To accommodate this, I simply ran a bit of small code on the Excel data that “normalized” all the data sets to simply use first and last name and then match “idential names” in 2012 to the same name in 2016.

Recognized potential problems:

1.  This approach cannot distinguish between two employees with the same name.  If there is more than one “John Smith” in the data that would be a problem. None of these were found in examining the data, however I can’t say for sure they don’t exist.

2.  This approach cannot tell me if someone was in the data in 2012, left the district, and returned later in 2016.

“Full-Time” identification Selection

The district has a lot of employees that do not appear to be full time.  Part time classified workers, substitute teachers, etc.

There are undoubtedly also people who joined or left the district before a full year was completed in either 2012 or 2016.

If I left in people who were not working full time (or did not work full years in both periods) that would skew the data.  For example, if someone were only part time (or only worked a partial year) in 2012 but was full time in 2016, if I left them in it would appear that their pay totals have risen dramatically higher than they really did.

Ditto the other way, if someone switched to part time in 2016 – or left without completing a full year – their pay would show an artificial drop.

To eliminate this, I first removed all records from both 2012 and 2016 that did not meet minimum wage criteria for each year ($16,640 in 2012, $21,840 in 2016.)  I make an assumption that OUSD did not violate minimum wage requirements, therefore anyone making less than those numbers did not work full time.

Next up, for teachers they have a minimum pay level in their contract. I do not know what the minimum was in 2012, however in 2016 I know it’s at least $38,319 (and $43,912 for some at least.)

To avoid “over-stating” the increases teachers have gotten I used $38,319 as the cutoff in 2016, since I don’t know when the $43,912 rate was implemented.

To avoid including part-time teachers in the 2012 data, I picked an arbitrary cutoff of $35,000.  If anyone knows the real starting wage for teachers that year I’d be happy to revise my threshold, but as I understand it the 2015-16 contract represented at least a 3% raise from the former contract (which I do not have) so it’s likely the starting wage was something higher than $35K.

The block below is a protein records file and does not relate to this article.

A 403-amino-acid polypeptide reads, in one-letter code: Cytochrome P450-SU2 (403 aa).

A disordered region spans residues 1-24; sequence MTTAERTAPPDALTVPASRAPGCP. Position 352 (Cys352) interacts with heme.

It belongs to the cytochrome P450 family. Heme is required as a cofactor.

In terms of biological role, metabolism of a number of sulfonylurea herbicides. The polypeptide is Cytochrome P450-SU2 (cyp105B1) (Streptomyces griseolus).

Employee Group Selection

Although my real point to make involves the overall growth in pay and benefits for the district as a whole, we have a situation now where different employee groups are pointing to the other groups as part of the cases they’re making for increases.

Accordingly, I had to separate the data by groups to see how each was impacted.

Unfortunately, again the data does not contain the kinds of data labels one would ideally have – “department code” or perhaps “employee type”, for example.

I had to separate them  out based on a few key indicators in the data.

For teachers, this was somewhat easy – most of the teachers in the data have “teacher” at the beginning of their job title.  There were also job titles that did not start with “Teacher”, used abbreviations, or indicated positions that are part of the OTA contract but do not have “teacher” in them.  Those were also included in the “Teachers” group.

Such titles I included were:

Counselor
Counselor – High
Counselor – RWP
Counselor/Coordinator – AARC
Intervention Teacher
Library Media Technician
Preschool Teacher
Psychologist
Reg Sub Tchr Prep Pay
Resource Specialist
Resource Specialist – AARC
Resource Specialist – Special
Resource Specialist Spec Ed
Resource Teacher
Rop Teacher
Rotc Instructor
Rsp Teacher
School Base Resource Teacher
School Based Resource Teacher
School Psychologist
Sped Sub Teacher Prep Pay
Speech And Language Specialist
Speech And Language Specialist
Speech Therapist
Sub Teacher
Summer School Teacher
Supervising Teacher – Aarc
Supervising Teacher – AARC
Supervising Teacher-Aarc

As a check, this gave me a list of 846 “teachers” in 2016.  OUSD reports 865 teacher positions in 2016, so I’m obviously missing 19 names, but this seems close enough to be statistically accurate overall.

For Classified and Administrative, the separation was harder because there are literally hundreds of job titles.

After examining the names, and knowing what I know from personal knowledge of administrative and classified staff members, I determined that if I used a cutoff of a base pay of $80,000/year it pretty effectively separated people I know to be administrative from people I know to be classified.

I have NO way to know if this is really accurate, however this resulted in a list of 78 names meeting this criteria where the district reports 69 positions (again, close…)

Classified was much more vague.  Using the cutoff of $80K (and above minimum wage) gives me 631 names, but the district reports 941 classified positions.  I’m guessing the difference might be because often classified workers are likely to be the ones working less than full time, but I have no way to verify.

Results

Using this methodology resulted in cohorts of employees in each group that existed in 2012 data and 2016 data that went:

Administrative – 42

Certificated – 355

Classified – 161

So… again, I have no idea how accurate this is from an absolute standpoint.  The Admin and Certificated numbers appear “reasonable”, the Classified number is hard to evaluate and determine, so I have relatively high confidence that the results for Admin and Certificated are fairly good, not so much for Classified.